Compulsory voting? A look at how Australians handle elections

The free world is watching and holding its breath, appalled that an American coup can be treated so lightly by the U.S. media.

Australia is a federation.  Independent states came together to form that federation, and the system they came up has similar features to the United States.  It may be worth looking at.  Australia's constitution dates to 1900 — we are young.  And at the outset, our systems are not perfect.

Our House of Representatives is based on population, and we have a Senate based on states.  The Senate acts as your Electoral College.  Each state has the same number of senators.

To change the Constitution, we need a majority of the population and a majority number of states agreeing.  Without the Senate, more populous states could gang up on smaller states.  In our case, Sydney and Melbourne could run roughshod over the rest of Australia with urban policies detrimental to a diverse nation.

America and Australia have different systems with similar goals.  Let's look at the voting system.

One of the main differences is that our voting is compulsory.  Shock, horror.  Every citizen must vote.  Some here regard that as an imposition, but we are assured that whoever is voted in is representative of the entire electorate.  In typical Australian fashion, if you don't vote, you are fined the massive sum of $10.00 — and if you ignore the fine, no one bothers to follow up.  The impost is not huge, and generally, 95% vote.

At the very least, compulsory voting stops just 60% of voters turning up and allowing someone to fraudulently back-fill the other 40%.  At 95%, there is not much room to back-fill.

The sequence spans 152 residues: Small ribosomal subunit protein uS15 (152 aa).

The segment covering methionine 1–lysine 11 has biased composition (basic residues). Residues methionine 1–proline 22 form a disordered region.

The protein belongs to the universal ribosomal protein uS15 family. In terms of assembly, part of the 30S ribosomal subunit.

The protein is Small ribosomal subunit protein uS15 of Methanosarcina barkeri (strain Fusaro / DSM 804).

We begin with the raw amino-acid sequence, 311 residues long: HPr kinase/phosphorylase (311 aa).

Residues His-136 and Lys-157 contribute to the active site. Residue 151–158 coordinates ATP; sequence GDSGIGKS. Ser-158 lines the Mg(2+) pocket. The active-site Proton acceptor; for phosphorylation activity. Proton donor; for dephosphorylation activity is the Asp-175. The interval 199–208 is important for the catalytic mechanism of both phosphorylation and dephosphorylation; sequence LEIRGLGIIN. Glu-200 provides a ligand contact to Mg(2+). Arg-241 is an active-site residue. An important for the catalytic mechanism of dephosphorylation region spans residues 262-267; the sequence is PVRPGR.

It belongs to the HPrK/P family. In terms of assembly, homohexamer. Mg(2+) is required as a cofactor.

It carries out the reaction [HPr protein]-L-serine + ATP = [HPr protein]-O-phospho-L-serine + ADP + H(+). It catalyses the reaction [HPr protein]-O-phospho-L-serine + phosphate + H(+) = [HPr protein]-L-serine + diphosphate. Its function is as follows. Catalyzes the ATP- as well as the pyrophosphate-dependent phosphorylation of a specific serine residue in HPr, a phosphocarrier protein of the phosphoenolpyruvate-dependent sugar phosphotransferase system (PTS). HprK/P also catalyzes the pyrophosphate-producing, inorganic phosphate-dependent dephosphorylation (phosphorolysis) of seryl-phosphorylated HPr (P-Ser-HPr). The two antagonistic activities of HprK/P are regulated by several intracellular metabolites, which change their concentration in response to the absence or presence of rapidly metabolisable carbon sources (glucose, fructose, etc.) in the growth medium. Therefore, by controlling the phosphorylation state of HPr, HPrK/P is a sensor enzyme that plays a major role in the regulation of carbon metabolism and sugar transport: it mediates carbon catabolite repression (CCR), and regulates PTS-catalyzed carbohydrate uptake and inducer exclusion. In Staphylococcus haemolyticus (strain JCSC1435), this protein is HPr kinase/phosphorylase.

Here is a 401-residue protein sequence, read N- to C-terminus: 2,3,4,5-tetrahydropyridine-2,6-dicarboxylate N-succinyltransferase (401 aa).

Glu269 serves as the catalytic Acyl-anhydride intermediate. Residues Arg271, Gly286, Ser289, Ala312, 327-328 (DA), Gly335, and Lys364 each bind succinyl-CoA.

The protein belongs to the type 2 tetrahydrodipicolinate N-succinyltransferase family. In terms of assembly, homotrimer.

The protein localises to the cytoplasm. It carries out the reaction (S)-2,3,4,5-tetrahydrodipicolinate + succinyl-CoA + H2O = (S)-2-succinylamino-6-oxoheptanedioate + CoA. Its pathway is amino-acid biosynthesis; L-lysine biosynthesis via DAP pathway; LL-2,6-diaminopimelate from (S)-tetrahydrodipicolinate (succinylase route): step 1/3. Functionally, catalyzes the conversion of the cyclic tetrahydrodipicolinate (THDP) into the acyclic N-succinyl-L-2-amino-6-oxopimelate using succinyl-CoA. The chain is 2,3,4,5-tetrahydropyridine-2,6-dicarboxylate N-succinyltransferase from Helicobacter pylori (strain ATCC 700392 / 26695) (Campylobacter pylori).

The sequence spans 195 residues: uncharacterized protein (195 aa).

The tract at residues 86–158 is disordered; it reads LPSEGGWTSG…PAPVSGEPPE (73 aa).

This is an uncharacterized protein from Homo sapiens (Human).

We still have dead people voting, double-votes, and cheating — but it is relatively minor, certainly compared to what Americans are experiencing now.  Strangely it seems to be usually perpetrated by our leftist parties and unions.  Maybe it's a cultural thing.

We also have what looks like a more complicated voting system — preferential voting.  We usually have results the night of the election — and we use paper ballots (with "scrutineers" or your "poll-watchers").

Australians are required to put numbers on a paper ballot based on which candidate we prefer — No.1 for the favorite and, maybe, up to No. 8 for the least.  If our No.1 does not get enough votes to be in contention, the ballot devolves to our No. 2, and so on until there is a runoff between the two most favored candidates.

This means we can't have the situation where a third candidates bleeds votes from one of the top two and the third candidate's voters' votes are lost.  Every person who wins in Australia represents the majority preference.  Every vote counts.

It also means that there is a process for small parties to establish themselves over a number of elections.  Voters can afford to take a risk on an independent without risking wasting their votes — a potential break to the divisive two-party system.  In the words of one of the leaders of a minor party, "we are keeping the bastards honest."

As with all attempts at fairness, either one of the parties claims unfairness and wants the system to be changed and skewed in its favor.  Welcome to politics.

In summary, from the distance of Down Under, our "Electoral College" protection is each state having an equal vote.  Our voting is compulsory, and the voters get to say whom they prefer and whom they don't want in sequence.

Everyone votes, and a lot complain, but it's not that often.  If the only coercion in a free society is being required to participate in choosing who runs that society every four years, it's not a huge price to pay.

The down-side is, as Winston Churchill said, that "the best argument against democracy is a five-minute conversation with the average voter."

The reality is that it's all a crap shoot — but it is essential that it be a fair crap shoot.  The world is watching America in awe, wondering how an entire party can be so dishonest with something so important as the world's greatest republic.